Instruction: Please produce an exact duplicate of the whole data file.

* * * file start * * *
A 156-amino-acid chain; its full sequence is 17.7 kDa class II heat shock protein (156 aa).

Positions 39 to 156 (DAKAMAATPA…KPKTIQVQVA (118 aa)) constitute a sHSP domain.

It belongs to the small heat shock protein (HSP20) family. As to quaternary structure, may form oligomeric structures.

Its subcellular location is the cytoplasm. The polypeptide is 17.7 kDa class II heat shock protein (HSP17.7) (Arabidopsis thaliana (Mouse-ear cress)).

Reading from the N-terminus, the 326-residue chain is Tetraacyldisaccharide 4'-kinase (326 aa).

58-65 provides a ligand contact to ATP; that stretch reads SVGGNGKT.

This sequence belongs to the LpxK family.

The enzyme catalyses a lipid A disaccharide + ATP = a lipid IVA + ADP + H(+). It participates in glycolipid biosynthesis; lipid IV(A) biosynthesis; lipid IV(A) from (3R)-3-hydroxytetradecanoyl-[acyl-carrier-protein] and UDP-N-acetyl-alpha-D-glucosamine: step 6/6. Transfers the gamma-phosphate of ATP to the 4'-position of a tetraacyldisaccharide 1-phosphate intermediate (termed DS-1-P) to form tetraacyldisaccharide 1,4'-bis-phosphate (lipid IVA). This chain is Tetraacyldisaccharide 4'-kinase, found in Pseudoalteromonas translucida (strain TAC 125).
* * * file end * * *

A 156-amino-acid chain; its full sequence is 17.7 kDa class II heat shock protein (156 aa).

Positions 39 to 156 (DAKAMAATPA…KPKTIQVQVA (118 aa)) constitute a sHSP domain.

It belongs to the small heat shock protein (HSP20) family. As to quaternary structure, may form oligomeric structures.

Its subcellular location is the cytoplasm. The polypeptide is 17.7 kDa class II heat shock protein (HSP17.7) (Arabidopsis thaliana (Mouse-ear cress)).

Reading from the N-terminus, the 326-residue chain is Tetraacyldisaccharide 4'-kinase (326 aa).

58-65 provides a ligand contact to ATP; that stretch reads SVGGNGKT.

This sequence belongs to the LpxK family.

The enzyme catalyses a lipid A disaccharide + ATP = a lipid IVA + ADP + H(+). It participates in glycolipid biosynthesis; lipid IV(A) biosynthesis; lipid IV(A) from (3R)-3-hydroxytetradecanoyl-[acyl-carrier-protein] and UDP-N-acetyl-alpha-D-glucosamine: step 6/6. Transfers the gamma-phosphate of ATP to the 4'-position of a tetraacyldisaccharide 1-phosphate intermediate (termed DS-1-P) to form tetraacyldisaccharide 1,4'-bis-phosphate (lipid IVA). This chain is Tetraacyldisaccharide 4'-kinase, found in Pseudoalteromonas translucida (strain TAC 125).